I then set up shop in the middle of the creek in the vain attempt to photograph another boring scene, when in my viewfinder, I saw the boys returning my direction, net empty. While a couple of them stayed back, two fellows, Nigel and Oscar, headed directly to me, inquisitive about what I was doing standing in the middle of the creek with camera and tripod. They ventured to wander out mid-stream as well, and I did not warn them quickly enough about the slippery rocks along the creekbed. Their clothes that were already dirty became wet too. After another minute or two of conversation, they asked if I would take their picture, so I accommodated them, then headed home to let Darby in and eat dinner.

Sunday, June 3, 2012

Inaugural "Run for Their Lives" 5K in Fultondale, Alabama

The North Jefferson Women's Center hosted its inaugural "Run for Their Lives" 5K and 1 mile Fun Run on Saturday, June 2, at Black Creek Park in Fultondale. I was one of about a hundred or so participates to run the events, a turnout that I think the hosts were pleased with. The North Jefferson Women's Center is one of only a couple of crisis pregnancy centers in the Birmingham area, and is "committed to providing compassionate counsel, accurate information, and practical help to women, men, and families facing unplanned pregnancies in a safe, non-judgmental and caring environment."

Lined up and listening to instructions at the "Run for Their Lives" at Black Creek Park
Now as for the race, it ended up being a cluster of follies for me. I was determined to set a PR, which I did; I was hoping to finish with a sub-7:00 pace, but came in at a 7:08 pace. Now my actual finish time and my official finish time have a disparity of about 80 seconds, because I managed to miss the Finish chute, which wasn't well marked, and continue on my way until I hit 3.10 miles according to my watch and realized something was amiss; so actually, I finished in 22:08, but not officially. But the foolishness doesn't end there.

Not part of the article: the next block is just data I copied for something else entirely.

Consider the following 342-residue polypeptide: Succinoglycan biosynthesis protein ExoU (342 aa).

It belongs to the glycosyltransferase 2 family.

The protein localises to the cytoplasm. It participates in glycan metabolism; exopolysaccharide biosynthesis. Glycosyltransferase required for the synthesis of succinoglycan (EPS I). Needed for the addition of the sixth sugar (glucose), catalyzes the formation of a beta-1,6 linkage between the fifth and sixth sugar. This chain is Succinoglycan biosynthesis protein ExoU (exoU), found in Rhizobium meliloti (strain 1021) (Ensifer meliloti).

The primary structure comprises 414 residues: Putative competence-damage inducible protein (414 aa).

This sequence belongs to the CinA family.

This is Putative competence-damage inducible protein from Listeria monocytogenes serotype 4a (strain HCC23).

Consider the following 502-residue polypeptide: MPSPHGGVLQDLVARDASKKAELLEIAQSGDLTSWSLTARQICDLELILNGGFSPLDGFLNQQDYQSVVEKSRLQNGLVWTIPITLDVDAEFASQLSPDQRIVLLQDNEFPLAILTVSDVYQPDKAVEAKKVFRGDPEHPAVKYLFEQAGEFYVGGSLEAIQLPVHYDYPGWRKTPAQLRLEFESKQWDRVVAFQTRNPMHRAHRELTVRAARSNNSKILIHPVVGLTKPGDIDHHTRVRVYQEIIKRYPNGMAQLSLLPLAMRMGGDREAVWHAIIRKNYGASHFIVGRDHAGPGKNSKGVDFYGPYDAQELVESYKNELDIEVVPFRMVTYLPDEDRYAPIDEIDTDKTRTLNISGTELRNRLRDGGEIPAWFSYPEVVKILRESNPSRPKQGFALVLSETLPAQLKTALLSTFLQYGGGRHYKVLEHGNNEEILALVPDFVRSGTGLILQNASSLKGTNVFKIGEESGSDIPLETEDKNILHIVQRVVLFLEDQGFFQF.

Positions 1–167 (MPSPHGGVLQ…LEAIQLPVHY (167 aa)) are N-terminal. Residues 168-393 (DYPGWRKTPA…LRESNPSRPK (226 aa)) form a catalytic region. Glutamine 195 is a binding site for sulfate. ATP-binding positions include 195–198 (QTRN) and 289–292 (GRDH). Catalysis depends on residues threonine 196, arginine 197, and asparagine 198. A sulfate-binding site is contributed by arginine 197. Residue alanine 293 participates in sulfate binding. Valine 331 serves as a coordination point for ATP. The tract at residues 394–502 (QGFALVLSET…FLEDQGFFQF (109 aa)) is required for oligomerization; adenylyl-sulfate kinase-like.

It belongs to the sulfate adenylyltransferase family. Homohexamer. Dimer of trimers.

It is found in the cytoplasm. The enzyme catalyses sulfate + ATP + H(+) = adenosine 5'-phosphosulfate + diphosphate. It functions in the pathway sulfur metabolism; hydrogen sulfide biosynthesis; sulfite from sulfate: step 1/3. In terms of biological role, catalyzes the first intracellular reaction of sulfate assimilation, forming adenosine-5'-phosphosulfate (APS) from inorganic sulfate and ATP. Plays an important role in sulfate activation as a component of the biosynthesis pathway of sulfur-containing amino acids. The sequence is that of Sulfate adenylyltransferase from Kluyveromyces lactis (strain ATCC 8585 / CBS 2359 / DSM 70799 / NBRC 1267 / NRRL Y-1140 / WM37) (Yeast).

Despite being 30 years old, I managed to finish first among those aged 60+. Because I forgot to fill out my age on the registration sheet, the computer marked me as 99, by default. The real shame of it is that had I put down my age, I would have finished first in my actual age group and walked away with a medal. Unofficially, I finished fifth overall, but because of missing the finish line, my official finish was sixth. Like I said, a cluster of follies.

Friday, June 1, 2012

Panorama from Fountains at Centennial Olympic Park

These fountains shaped as the Olympic rings in Centennial Olympic Park in Atlanta draw children like honey draws flies. Later in this day as the temperature rose, and with less camera gear attached to me, I too may have been tempted to succumb to its allure.

Six-Shot Panorama :: Canon Rebel T2i, Tokina AT-X 12-24mm f/4